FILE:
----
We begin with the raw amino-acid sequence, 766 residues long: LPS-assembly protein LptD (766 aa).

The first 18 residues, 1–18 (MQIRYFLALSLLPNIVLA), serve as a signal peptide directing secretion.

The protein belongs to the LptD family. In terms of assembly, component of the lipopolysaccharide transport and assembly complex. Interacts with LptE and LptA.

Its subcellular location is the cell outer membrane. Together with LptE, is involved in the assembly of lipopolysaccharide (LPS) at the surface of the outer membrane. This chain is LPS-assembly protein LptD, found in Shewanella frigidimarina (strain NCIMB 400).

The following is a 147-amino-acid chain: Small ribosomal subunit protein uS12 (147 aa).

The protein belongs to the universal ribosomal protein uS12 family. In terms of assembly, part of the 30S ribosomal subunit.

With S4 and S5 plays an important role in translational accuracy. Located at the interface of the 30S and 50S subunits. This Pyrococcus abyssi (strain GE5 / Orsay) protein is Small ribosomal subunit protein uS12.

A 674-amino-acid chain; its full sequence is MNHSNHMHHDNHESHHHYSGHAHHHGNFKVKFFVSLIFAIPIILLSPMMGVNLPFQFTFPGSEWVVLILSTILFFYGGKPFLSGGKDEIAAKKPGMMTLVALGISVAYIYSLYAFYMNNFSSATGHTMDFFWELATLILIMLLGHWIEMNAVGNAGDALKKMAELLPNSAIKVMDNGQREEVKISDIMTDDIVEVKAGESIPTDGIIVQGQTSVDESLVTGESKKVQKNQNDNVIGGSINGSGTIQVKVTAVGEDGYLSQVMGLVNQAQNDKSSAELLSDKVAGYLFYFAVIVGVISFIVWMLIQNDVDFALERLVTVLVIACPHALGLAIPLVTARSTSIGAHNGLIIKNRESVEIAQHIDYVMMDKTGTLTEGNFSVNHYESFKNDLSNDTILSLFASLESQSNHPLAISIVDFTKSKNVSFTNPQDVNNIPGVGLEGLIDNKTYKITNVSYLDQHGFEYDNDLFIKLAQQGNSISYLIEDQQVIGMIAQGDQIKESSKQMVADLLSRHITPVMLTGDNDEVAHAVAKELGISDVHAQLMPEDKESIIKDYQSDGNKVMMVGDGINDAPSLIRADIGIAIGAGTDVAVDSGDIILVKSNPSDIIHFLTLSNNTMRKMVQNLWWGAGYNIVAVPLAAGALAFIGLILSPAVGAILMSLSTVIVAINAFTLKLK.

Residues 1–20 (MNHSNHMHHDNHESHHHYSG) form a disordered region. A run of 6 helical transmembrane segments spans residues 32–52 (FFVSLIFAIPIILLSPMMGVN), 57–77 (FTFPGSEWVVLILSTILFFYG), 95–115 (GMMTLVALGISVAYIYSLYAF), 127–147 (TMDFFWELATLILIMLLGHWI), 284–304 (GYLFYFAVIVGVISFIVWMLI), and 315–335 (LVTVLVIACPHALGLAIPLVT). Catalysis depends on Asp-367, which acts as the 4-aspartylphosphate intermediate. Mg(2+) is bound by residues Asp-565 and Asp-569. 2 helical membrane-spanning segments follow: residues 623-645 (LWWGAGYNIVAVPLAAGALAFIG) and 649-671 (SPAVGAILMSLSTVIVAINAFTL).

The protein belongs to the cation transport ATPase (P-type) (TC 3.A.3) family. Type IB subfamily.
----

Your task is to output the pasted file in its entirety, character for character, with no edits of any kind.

We begin with the raw amino-acid sequence, 766 residues long: LPS-assembly protein LptD (766 aa).

The first 18 residues, 1–18 (MQIRYFLALSLLPNIVLA), serve as a signal peptide directing secretion.

The protein belongs to the LptD family. In terms of assembly, component of the lipopolysaccharide transport and assembly complex. Interacts with LptE and LptA.

Its subcellular location is the cell outer membrane. Together with LptE, is involved in the assembly of lipopolysaccharide (LPS) at the surface of the outer membrane. This chain is LPS-assembly protein LptD, found in Shewanella frigidimarina (strain NCIMB 400).

The following is a 147-amino-acid chain: Small ribosomal subunit protein uS12 (147 aa).

The protein belongs to the universal ribosomal protein uS12 family. In terms of assembly, part of the 30S ribosomal subunit.

With S4 and S5 plays an important role in translational accuracy. Located at the interface of the 30S and 50S subunits. This Pyrococcus abyssi (strain GE5 / Orsay) protein is Small ribosomal subunit protein uS12.

A 674-amino-acid chain; its full sequence is MNHSNHMHHDNHESHHHYSGHAHHHGNFKVKFFVSLIFAIPIILLSPMMGVNLPFQFTFPGSEWVVLILSTILFFYGGKPFLSGGKDEIAAKKPGMMTLVALGISVAYIYSLYAFYMNNFSSATGHTMDFFWELATLILIMLLGHWIEMNAVGNAGDALKKMAELLPNSAIKVMDNGQREEVKISDIMTDDIVEVKAGESIPTDGIIVQGQTSVDESLVTGESKKVQKNQNDNVIGGSINGSGTIQVKVTAVGEDGYLSQVMGLVNQAQNDKSSAELLSDKVAGYLFYFAVIVGVISFIVWMLIQNDVDFALERLVTVLVIACPHALGLAIPLVTARSTSIGAHNGLIIKNRESVEIAQHIDYVMMDKTGTLTEGNFSVNHYESFKNDLSNDTILSLFASLESQSNHPLAISIVDFTKSKNVSFTNPQDVNNIPGVGLEGLIDNKTYKITNVSYLDQHGFEYDNDLFIKLAQQGNSISYLIEDQQVIGMIAQGDQIKESSKQMVADLLSRHITPVMLTGDNDEVAHAVAKELGISDVHAQLMPEDKESIIKDYQSDGNKVMMVGDGINDAPSLIRADIGIAIGAGTDVAVDSGDIILVKSNPSDIIHFLTLSNNTMRKMVQNLWWGAGYNIVAVPLAAGALAFIGLILSPAVGAILMSLSTVIVAINAFTLKLK.

Residues 1–20 (MNHSNHMHHDNHESHHHYSG) form a disordered region. A run of 6 helical transmembrane segments spans residues 32–52 (FFVSLIFAIPIILLSPMMGVN), 57–77 (FTFPGSEWVVLILSTILFFYG), 95–115 (GMMTLVALGISVAYIYSLYAF), 127–147 (TMDFFWELATLILIMLLGHWI), 284–304 (GYLFYFAVIVGVISFIVWMLI), and 315–335 (LVTVLVIACPHALGLAIPLVT). Catalysis depends on Asp-367, which acts as the 4-aspartylphosphate intermediate. Mg(2+) is bound by residues Asp-565 and Asp-569. 2 helical membrane-spanning segments follow: residues 623-645 (LWWGAGYNIVAVPLAAGALAFIG) and 649-671 (SPAVGAILMSLSTVIVAINAFTL).

The protein belongs to the cation transport ATPase (P-type) (TC 3.A.3) family. Type IB subfamily.